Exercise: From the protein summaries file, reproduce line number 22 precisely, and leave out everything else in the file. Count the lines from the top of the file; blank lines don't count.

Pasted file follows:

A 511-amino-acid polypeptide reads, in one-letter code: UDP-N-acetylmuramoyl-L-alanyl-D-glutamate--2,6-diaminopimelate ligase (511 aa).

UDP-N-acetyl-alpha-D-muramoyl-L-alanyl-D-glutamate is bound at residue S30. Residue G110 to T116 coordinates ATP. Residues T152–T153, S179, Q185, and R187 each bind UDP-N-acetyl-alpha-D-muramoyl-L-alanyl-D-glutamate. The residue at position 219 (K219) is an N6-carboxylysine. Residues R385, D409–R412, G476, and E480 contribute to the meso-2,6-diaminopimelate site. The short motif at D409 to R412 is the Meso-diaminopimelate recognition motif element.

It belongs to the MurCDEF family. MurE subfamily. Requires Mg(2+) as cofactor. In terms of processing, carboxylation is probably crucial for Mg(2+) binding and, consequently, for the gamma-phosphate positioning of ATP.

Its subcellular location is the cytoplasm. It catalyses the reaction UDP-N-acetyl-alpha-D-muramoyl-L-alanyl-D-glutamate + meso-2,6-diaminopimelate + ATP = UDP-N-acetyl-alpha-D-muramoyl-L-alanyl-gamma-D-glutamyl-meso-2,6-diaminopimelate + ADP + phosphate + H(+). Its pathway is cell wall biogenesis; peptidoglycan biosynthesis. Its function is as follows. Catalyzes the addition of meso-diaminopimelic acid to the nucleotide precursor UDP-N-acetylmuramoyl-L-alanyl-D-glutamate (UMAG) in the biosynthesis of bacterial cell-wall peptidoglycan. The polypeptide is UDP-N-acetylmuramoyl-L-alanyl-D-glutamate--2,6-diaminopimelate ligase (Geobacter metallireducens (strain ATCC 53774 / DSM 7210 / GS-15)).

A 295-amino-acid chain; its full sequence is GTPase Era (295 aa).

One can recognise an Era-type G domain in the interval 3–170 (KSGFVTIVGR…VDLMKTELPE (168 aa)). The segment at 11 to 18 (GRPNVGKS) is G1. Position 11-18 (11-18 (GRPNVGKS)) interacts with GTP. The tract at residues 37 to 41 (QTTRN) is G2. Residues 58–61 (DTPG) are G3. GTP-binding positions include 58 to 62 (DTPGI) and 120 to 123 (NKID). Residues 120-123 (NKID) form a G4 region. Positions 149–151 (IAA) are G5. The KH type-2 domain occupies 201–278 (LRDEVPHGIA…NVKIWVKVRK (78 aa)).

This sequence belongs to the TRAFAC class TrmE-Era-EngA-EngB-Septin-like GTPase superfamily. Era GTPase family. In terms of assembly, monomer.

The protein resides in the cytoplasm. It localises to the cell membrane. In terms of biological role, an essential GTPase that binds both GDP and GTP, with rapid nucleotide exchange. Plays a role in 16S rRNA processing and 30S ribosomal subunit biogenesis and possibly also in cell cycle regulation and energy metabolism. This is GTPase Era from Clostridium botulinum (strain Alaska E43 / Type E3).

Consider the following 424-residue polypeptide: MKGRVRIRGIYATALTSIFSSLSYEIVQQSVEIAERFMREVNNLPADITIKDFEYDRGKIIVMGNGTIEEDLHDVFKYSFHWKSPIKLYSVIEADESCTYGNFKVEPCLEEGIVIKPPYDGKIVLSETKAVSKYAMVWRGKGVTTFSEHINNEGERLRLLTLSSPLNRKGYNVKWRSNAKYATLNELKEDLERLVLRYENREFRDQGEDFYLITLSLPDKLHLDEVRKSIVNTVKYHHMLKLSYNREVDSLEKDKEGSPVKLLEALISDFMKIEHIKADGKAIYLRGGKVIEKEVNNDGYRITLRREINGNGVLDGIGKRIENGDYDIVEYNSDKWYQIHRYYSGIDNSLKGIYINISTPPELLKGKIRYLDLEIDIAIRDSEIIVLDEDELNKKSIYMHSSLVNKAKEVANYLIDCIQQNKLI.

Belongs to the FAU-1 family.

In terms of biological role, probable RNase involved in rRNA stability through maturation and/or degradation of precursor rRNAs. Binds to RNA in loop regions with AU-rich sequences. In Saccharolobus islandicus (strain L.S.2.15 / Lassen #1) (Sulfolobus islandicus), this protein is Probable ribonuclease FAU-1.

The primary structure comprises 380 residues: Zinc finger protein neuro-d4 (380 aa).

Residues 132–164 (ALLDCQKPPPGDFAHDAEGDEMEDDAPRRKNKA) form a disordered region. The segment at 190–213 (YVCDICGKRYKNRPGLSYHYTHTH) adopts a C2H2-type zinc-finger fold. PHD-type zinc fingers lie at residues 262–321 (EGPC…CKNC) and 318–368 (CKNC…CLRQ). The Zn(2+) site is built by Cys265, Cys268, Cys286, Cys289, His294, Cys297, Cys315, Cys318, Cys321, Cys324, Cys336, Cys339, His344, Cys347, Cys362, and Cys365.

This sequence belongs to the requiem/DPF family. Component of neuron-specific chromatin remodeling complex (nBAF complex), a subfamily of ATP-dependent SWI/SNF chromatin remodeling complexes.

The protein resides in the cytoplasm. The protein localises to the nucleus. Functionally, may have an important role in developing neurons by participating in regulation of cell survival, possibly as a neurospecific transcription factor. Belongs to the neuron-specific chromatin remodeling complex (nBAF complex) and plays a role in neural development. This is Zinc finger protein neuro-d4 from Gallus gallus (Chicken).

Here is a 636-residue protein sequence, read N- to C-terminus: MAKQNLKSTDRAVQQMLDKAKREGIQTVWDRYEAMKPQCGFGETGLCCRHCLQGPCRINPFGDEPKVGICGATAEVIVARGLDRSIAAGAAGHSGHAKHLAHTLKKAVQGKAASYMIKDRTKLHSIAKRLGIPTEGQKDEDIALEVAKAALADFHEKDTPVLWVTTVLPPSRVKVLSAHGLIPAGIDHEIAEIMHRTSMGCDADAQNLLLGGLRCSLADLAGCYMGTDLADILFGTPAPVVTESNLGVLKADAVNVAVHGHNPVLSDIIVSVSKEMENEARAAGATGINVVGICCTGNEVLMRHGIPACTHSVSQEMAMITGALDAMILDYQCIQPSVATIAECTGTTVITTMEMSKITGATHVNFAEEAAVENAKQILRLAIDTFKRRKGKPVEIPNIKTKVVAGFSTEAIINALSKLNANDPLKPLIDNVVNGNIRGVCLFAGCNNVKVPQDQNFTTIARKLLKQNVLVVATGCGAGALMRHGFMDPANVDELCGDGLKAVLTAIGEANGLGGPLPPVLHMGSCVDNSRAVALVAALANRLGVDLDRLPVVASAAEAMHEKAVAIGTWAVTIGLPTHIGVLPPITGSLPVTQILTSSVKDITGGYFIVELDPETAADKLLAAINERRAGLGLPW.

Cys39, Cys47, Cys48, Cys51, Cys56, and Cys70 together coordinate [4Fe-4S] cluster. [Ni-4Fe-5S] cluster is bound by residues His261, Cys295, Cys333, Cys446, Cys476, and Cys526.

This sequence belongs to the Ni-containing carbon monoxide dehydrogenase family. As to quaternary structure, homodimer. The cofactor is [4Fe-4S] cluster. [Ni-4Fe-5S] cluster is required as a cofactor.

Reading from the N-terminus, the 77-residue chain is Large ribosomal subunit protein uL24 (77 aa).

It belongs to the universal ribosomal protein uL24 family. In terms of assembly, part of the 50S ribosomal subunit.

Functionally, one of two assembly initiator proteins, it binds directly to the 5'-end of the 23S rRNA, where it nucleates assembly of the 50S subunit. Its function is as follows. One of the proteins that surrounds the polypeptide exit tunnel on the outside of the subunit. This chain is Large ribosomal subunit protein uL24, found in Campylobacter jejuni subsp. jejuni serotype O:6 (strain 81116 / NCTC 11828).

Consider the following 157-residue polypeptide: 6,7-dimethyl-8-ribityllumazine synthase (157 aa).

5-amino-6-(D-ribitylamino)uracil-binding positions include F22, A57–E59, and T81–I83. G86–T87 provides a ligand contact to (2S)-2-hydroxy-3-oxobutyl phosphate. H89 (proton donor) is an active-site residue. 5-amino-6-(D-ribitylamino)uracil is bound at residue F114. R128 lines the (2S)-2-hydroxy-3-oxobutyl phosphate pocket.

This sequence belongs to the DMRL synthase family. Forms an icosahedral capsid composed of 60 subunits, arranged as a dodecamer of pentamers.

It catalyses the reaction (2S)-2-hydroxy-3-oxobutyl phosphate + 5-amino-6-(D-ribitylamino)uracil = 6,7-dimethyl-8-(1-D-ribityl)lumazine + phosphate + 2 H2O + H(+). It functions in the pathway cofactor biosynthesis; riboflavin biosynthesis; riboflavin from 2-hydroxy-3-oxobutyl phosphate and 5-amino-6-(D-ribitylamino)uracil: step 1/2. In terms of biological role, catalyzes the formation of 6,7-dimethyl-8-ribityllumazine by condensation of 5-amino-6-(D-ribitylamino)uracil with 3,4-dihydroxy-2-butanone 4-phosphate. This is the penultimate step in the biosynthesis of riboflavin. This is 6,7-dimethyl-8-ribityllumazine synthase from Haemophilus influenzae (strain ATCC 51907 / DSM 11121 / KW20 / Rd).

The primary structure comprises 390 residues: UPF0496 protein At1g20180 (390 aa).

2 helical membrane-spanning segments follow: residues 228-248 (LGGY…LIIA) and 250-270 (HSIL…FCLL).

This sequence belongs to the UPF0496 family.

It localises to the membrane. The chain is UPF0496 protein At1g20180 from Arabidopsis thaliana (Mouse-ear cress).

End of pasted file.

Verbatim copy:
Consider the following 157-residue polypeptide: 6,7-dimethyl-8-ribityllumazine synthase (157 aa).